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I've been working my darnedest over the past few weeks learning more and more about amplifiers, BJTs and various topologies. As I go through Art of Electronics, I try out everything mentioned in at the very least (P)Spice.

I've run into a conundrum. When I make a class-B output stage, as the following: Schematic 1

Everything is kosher, and I get this output from a 3Vp sine wave:

Output waveform

If I replace the signal source with something more practical, like a VAS, as such:

enter image description here

It doesn't work out the same. I end up getting this:

enter image description here

Where the negative half of the waveform appears to be rectified. I notice that it appears to go to some positive DC value too, I suspect that is around the value of a diode drop, but I am not sure why. I have spent several hours trying to find an explanation for this, and what's worse, is that the circuit is almost verbatim out of the book.

If I put a DC offset on the signal, the "rectified" waveform becomes proportionally smaller, that is, with a +/-2VDC offset, I'll have alternating half-cycles of ~5V and ~1V. I've played around with resistor values to get a feel for their effect, but that again doesn't seem to help.

As I'm really trying to understand this to the point maybe in the future I can not only understand amp designs but make my own, I'd really appreciate any help in understanding what's going on. Is something wrong with my design? How can I make it work as intended, i.e., get a proper, proportional sine wave output?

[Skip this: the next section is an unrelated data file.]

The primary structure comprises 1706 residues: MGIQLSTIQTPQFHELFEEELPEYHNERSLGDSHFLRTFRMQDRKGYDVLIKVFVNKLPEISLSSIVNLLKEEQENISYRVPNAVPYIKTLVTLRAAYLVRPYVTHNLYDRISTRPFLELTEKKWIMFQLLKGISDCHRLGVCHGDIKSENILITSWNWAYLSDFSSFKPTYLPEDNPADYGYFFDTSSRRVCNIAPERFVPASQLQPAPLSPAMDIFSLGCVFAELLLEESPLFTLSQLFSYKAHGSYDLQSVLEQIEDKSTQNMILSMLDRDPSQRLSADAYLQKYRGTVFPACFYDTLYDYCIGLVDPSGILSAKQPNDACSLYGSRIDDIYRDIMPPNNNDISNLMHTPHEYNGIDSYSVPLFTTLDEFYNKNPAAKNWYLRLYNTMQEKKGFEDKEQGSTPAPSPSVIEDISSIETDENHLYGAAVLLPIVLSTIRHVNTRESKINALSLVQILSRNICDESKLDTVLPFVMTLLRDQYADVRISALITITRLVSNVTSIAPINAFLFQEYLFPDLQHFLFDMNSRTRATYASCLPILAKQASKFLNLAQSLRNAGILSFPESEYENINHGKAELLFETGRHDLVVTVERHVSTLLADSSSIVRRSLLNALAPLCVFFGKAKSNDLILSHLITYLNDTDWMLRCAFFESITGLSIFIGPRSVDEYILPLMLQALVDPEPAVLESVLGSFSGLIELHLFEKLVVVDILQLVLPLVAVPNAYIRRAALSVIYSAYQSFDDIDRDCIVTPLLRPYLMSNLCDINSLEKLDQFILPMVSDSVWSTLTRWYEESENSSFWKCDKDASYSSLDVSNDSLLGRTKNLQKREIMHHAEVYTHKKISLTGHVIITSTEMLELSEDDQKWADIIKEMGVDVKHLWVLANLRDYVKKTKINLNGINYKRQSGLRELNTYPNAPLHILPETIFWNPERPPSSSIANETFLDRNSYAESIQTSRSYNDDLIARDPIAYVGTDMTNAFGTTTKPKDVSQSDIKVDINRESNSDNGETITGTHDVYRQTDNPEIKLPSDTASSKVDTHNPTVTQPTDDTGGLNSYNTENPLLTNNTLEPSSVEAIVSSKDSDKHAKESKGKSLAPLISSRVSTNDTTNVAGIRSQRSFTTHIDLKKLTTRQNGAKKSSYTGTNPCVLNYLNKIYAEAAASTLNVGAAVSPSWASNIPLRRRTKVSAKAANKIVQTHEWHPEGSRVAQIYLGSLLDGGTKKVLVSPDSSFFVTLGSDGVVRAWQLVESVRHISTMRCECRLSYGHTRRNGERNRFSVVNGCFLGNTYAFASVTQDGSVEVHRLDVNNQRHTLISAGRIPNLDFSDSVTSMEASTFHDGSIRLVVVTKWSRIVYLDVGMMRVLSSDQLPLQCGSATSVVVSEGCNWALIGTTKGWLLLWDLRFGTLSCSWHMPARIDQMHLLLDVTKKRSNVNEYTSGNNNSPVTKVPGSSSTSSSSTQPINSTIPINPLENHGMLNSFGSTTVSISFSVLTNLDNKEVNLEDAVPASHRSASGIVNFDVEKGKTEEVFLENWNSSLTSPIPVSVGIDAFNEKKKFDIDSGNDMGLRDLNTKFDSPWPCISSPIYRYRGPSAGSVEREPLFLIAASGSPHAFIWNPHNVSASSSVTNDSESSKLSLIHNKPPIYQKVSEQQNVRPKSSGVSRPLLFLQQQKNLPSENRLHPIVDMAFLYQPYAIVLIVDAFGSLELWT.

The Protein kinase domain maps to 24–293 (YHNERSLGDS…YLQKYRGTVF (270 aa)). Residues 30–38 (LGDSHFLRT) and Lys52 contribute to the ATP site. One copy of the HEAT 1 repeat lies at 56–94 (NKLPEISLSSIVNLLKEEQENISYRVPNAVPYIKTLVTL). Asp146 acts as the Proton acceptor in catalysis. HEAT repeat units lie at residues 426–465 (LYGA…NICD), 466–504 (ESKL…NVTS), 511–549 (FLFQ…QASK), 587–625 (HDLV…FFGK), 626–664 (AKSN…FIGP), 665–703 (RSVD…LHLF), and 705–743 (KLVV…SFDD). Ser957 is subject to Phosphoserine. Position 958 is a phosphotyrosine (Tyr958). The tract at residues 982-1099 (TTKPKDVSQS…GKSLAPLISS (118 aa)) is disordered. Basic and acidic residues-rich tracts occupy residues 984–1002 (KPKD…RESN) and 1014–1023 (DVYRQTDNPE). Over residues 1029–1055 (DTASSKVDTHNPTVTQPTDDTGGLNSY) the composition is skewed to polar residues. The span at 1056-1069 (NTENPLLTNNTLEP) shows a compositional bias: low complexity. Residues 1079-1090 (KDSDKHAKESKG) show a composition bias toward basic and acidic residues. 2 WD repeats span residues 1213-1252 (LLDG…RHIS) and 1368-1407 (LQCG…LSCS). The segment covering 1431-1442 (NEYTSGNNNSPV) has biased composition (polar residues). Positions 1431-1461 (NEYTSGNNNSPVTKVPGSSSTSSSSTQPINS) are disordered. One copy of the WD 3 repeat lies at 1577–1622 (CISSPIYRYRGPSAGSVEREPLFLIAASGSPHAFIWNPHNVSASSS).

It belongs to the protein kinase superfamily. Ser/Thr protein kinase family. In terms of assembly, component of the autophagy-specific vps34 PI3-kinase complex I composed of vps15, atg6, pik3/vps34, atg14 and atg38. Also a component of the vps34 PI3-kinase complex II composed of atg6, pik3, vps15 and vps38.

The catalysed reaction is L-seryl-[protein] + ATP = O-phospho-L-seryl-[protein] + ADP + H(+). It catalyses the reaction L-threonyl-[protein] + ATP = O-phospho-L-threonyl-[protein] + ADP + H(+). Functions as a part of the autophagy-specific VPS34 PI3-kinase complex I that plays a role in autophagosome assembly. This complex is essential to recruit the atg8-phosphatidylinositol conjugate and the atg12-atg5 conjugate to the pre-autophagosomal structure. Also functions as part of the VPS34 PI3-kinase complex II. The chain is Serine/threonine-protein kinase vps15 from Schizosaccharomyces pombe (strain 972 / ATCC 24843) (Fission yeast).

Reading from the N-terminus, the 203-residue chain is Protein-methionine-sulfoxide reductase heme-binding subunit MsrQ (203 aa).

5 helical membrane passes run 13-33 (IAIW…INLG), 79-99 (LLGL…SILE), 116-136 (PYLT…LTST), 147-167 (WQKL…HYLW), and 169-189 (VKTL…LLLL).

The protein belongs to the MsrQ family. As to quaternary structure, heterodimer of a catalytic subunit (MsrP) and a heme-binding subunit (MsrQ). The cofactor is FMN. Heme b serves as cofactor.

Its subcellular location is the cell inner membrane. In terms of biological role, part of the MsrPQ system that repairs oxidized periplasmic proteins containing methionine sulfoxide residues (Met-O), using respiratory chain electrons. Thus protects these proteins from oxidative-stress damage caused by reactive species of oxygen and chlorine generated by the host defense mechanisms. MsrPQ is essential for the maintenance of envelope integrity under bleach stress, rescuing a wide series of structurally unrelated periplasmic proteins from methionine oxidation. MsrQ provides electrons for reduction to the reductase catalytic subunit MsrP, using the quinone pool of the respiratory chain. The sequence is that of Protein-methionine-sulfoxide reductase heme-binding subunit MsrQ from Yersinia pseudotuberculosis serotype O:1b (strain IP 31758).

My source is a sine wave, 1kHz, 3Vp, 0VDC. This is taken from Art of Electronics, Fig 2.66.

Update: I think I may understand now, it was my rather whimsical selection of resistor values. I've updated the schematic, as well as given all the components much nicer names:

new Schematic

The issue before, as mentioned, was that because of my biasing, the collector "had nowhere to go" (I like how that was put). Essentially, as I understand, the positive part of the waveform "comes" from resistor R1, and the negative part "comes" from VCE. Now that I've biased it so that VCE has at least ~ 7V to its name, the PNP can actually do its job. Furthermore, everything is forward biased. The only question I still don't fully understand is why it "rectified."

Here's a print of the new input/output:

enter image description here

I took the input from Rg as the high-pass formed by Cb/Rg does attenuate somewhat - I chose a rather small value for Cb so that I don't have to do print delays on the output while it charges (:/). I do understand a much larger cap would be necessary to pass the full 20-20kHz.

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  • \$\begingroup\$ Scratch that - on the positive waveform, the base is more positive than the collector and throws it into saturation. I understand about the biasing now. But then how was this circuit supposed to work in the first place? I built it as the author drew it \$\endgroup\$
    – MJXS
    Jul 8, 2014 at 0:46
  • \$\begingroup\$ Bias the stage properly and AC couple into it. (Or level shift but AC coupling is a simpler place to start) \$\endgroup\$
    – user16324
    Jul 8, 2014 at 9:19
  • \$\begingroup\$ What is a "VAS" source? It seems this is something specific to your simulation software. Use simulations if you want, but the question should stay about the electronics (unless it's a question specifically about simulation, which this isn't). \$\endgroup\$ Jul 8, 2014 at 11:51
  • \$\begingroup\$ VAS = voltage amplification stage. Sorry for the confusion. \$\endgroup\$
    – MJXS
    Jul 8, 2014 at 14:27

4 Answers 4

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There are two problems: